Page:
PEN Journalists Compete In Texas

by Nina Li
PEN Journalists Compete In Texas

Peninsula logo.100 Peninsula High students participate in national journalism convention.

Nine Peninsula High School students from the Pen newspaper traveled to Dallas, Texas on Nov. 16 to attend the National Scholastic Press Association and Journalism Education Association sponsored event at which more than 4,000 journalists from all over the country gather to learn more about newspaper design, writing more interesting stories and conducting smoother interviews.
The convention featured hundreds of speakers who prepared professional learning sessions offering tips on how to meet deadlines, how to phrase attention-grabbing headlines and how to attract more readers.
The convention also featured writing competitions, best of show contests, critiques and awards convocations.
panthers.journal“It was overall a really great experience,” said Editor-in-chief Zoe Willoughby. “ I enjoyed learning at all the classes and being able to meet other students from other newspapers.”
 On the first day of the convention, each Pen journalist was required to attend at least three classes. Some of the classes included “Up Your Interview Game”, “Deadlines Decoded,” “Color Choices: Smarter, Not Harder” and “Covering Conflict.”
The event had hundreds of other classes to choose from, applying not only to writers and editors of newspaper, but also for yearbook and literary magazine students as well as advisors.
panthers.journal“The convention was a really great experience, and I loved how we were able to learn about interesting topics at classes but also have downtime to bond with one another,” said Focus editor Liana Korotzer. “It was a much-needed break from the stress of school, and we were able to hear from so many talented journalists.”
This year, Pen’s advisor, Jaymee Johnson and her father, Kelly Johnson, accompanied the students to Dallas. The group including Liana Korotzer, Christopher Guanzing, JungIn Kim, Anne Lee, Emily McGinn, Zoe Willoughby, Stella Yoo and Ana Willoughby stayed four days. During the times where classes were not in session, the students visited downtown Dallas and ate together at restaurants.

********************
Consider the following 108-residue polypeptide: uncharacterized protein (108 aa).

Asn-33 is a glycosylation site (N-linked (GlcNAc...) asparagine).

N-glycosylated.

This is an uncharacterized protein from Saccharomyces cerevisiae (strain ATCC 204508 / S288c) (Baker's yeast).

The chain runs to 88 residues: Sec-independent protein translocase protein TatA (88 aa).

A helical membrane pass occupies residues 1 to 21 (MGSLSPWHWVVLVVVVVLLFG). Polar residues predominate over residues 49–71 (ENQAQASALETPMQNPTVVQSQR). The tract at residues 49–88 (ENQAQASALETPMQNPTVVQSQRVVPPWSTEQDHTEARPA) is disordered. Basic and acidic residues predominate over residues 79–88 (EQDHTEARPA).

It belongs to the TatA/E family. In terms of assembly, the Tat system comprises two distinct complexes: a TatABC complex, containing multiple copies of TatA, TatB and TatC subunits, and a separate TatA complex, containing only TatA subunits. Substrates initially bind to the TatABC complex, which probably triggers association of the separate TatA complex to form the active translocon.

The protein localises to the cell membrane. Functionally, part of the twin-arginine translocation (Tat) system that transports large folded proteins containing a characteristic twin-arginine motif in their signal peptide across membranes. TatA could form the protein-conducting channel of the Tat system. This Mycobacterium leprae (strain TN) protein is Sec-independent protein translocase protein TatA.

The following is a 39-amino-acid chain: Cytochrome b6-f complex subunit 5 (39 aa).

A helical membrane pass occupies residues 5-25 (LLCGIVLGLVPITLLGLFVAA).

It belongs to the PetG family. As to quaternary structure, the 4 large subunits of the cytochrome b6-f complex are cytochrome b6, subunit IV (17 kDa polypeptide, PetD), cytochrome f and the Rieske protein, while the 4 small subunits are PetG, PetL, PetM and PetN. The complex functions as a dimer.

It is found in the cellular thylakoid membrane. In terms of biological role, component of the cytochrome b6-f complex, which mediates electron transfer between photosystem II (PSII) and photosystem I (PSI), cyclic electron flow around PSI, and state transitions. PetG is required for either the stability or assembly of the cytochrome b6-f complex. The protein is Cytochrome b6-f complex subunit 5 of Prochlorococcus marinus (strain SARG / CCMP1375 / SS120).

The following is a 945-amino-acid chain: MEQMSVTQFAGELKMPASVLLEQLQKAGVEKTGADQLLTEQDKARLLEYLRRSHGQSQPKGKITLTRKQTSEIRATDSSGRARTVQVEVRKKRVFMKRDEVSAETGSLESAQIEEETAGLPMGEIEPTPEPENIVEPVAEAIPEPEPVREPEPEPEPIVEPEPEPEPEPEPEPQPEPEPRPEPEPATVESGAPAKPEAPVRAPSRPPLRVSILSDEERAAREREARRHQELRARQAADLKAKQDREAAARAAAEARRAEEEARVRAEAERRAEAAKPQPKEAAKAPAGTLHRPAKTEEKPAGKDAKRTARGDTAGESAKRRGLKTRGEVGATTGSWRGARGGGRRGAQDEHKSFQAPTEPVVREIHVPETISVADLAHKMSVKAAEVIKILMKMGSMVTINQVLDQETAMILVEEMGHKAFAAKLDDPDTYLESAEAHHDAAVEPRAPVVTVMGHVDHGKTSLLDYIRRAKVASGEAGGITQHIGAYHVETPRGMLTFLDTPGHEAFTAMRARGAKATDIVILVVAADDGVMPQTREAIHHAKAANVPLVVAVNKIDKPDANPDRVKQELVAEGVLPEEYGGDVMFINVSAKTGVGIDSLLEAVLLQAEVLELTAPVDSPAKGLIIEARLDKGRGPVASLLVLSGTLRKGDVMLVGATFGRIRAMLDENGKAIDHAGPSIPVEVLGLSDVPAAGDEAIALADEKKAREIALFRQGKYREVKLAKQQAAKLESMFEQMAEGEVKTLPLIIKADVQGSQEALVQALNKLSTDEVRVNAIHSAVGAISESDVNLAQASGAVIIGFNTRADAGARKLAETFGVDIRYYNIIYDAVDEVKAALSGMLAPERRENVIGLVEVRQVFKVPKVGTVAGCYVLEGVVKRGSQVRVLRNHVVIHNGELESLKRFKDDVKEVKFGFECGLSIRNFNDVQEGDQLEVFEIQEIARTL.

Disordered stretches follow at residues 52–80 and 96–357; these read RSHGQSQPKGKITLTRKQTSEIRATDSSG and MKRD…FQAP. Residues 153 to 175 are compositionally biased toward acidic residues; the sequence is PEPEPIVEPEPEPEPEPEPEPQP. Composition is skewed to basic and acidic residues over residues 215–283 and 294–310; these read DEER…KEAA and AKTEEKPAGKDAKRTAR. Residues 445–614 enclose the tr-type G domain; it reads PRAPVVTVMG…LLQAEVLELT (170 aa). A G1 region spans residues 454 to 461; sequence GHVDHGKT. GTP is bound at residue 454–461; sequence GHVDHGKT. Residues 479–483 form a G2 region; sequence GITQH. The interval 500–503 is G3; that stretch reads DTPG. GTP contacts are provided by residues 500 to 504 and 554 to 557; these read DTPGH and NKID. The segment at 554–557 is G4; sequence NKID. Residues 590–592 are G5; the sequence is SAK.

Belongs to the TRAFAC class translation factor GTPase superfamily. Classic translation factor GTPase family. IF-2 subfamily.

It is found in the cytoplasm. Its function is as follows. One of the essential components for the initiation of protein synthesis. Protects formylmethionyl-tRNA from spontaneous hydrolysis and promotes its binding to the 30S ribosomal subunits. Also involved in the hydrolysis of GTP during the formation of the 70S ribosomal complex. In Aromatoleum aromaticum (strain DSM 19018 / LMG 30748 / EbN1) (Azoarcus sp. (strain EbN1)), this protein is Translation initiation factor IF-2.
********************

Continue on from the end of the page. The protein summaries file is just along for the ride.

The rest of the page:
“Convention allowed us to expand our knowledge in terms of journalism and allowed us to attend various classes to learn skills that we can use to continually improve our newspaper,” said Student Life editor Emily McGinn.
“We were exposed to different newspapers across the country with different styles and ideas that can help us broaden our own ideas for our newspaper, which will definitely help us in the future,” she said.
One of the highlights of the trip was swapping newspapers with others from across the country and beyond. From schools in Missouri to London, everyone was able to get new ideas from another school’s newspaper and see how to improve our own.
“This is my second convention, and it never ceases to amaze me,” Focus editor Lee said.
“Everything about the convention exceeded my expectations. The classes, the people and the energy all helped me leave with a stronger motivation to become a better journalist and use my words to make a change in the world; even if that means starting with the students who read our schools newspaper.”

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